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a. A solid figure with a polygonal base and triangular faces that meet at a common point.
b. Something shaped like this polyhedron.
a. A massive monument of ancient Egypt having a rectangular base and four triangular faces culminating in a single apex, built over or around a crypt or tomb.
b. Any of various similar constructions, especially a four-sided Mesoamerican temple having stepped sides and a flat top surmounted by chambers.
3. The transactions involved in pyramiding stock.
4. Anatomy A structure or part suggestive of a pyramid in shape.
v. pyr·a·mid·ed, pyr·a·mid·ing, pyr·a·mids
1. To place or build in the shape of a pyramid.
2. To build (an argument or thesis, for example) progressively from a basic general premise.
3. To speculate in (stock) by making a series of buying and selling transactions in which paper profits are used as margin for buying more stock.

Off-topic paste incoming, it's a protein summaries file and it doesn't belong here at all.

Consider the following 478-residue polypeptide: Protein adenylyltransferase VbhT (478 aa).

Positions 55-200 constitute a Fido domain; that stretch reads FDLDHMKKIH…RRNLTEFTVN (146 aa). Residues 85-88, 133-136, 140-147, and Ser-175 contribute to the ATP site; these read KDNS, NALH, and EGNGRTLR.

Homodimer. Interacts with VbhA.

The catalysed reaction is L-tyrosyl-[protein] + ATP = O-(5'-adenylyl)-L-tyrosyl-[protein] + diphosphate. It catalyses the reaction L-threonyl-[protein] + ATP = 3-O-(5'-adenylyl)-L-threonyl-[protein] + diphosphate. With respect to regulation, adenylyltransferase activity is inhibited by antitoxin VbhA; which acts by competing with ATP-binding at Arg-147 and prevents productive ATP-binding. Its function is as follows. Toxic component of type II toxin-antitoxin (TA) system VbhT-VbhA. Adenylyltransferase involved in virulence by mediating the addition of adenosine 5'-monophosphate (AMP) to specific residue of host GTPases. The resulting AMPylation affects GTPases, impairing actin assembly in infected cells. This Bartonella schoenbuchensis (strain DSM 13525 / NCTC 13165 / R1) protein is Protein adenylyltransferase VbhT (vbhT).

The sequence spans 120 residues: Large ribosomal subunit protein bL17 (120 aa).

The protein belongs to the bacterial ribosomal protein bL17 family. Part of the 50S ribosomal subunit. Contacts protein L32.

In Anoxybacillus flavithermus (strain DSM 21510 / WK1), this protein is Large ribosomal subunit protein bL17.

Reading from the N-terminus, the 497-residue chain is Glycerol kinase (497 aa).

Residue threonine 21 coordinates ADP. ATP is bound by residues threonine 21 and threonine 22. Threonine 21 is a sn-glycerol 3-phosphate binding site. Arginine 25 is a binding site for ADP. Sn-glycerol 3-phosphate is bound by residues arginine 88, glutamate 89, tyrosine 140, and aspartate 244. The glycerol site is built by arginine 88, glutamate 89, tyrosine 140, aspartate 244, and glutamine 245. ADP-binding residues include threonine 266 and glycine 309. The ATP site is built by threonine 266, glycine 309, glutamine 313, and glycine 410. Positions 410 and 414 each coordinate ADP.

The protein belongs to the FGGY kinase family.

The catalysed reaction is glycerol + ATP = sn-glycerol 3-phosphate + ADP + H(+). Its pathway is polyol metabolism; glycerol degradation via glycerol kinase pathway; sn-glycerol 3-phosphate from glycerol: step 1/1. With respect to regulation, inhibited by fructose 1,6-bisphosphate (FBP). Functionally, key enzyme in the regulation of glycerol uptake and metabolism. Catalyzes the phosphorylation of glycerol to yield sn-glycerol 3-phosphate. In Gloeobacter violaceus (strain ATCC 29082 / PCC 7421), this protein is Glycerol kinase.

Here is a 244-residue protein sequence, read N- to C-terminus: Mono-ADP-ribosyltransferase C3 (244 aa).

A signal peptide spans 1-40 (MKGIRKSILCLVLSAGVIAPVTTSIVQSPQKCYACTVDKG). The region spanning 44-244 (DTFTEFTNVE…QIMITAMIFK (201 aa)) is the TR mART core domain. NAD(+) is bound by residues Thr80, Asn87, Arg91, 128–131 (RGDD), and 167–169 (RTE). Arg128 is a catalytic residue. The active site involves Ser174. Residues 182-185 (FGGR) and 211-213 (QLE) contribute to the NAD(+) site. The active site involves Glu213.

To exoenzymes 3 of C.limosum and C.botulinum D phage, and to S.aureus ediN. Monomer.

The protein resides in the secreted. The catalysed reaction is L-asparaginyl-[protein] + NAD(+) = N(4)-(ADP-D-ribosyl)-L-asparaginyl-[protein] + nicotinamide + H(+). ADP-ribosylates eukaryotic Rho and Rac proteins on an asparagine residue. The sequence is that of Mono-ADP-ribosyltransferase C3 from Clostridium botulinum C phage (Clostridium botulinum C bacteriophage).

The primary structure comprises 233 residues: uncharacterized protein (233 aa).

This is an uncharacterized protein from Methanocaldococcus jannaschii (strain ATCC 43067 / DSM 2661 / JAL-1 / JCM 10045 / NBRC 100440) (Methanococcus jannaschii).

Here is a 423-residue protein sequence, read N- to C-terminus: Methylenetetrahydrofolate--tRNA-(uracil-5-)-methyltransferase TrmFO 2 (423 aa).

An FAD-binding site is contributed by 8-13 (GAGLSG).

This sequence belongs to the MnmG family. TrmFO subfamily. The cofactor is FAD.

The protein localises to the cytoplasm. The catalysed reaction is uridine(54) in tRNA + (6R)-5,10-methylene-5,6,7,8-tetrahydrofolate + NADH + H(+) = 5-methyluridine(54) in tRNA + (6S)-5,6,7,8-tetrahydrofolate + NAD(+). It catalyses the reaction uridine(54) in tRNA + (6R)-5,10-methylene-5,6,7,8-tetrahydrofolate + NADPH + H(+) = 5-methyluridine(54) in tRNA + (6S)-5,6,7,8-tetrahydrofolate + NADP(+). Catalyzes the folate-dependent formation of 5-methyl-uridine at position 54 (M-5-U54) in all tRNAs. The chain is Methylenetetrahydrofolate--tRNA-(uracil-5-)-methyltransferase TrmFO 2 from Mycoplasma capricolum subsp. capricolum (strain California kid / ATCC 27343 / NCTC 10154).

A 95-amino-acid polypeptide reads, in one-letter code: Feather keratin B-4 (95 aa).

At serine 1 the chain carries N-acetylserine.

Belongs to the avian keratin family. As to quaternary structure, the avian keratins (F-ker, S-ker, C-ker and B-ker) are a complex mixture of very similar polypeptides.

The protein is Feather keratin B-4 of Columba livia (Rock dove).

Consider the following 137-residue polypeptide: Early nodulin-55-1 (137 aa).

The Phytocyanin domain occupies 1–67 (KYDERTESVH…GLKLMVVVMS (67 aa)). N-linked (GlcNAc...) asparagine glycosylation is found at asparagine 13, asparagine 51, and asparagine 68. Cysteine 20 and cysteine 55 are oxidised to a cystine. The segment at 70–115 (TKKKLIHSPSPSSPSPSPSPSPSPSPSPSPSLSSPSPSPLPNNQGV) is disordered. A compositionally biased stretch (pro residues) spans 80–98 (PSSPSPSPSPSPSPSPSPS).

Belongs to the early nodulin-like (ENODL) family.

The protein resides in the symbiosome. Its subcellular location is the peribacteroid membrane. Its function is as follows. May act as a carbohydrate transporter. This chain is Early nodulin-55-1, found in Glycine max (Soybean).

1. To assume the shape of a pyramid.
2. To increase rapidly and on a widening base.
3. To pyramid stocks.

[Latin pȳramis, pȳramid-, from Greek pūramis, of unknown origin.]

py·ram′i·dal (pĭ-răm′ĭ-dl), pyr′a·mid′ic (-mĭd′ĭk), pyr′a·mid′i·cal (-ĭ-kəl) adj.
py·ram′i·dal·ly adv.
References in periodicals archive ?
So we can unproblematically blame the blind man for choosing to drive, the college student for choosing not to set his alarm clock before an exam, the schizophrenic for not taking her anti-psychotic medications, and Farmer Menlove for choosing to ignore his wise neighbor who warned of damp hay's propensity for spontaneous combustion when stacked pyramidally.
The most important special case of solvable TSP is so-called pyramidally solvable TSPs.
The acinar cells are pyramidally shaped epithelial cells that are radially oriented around a central lumen.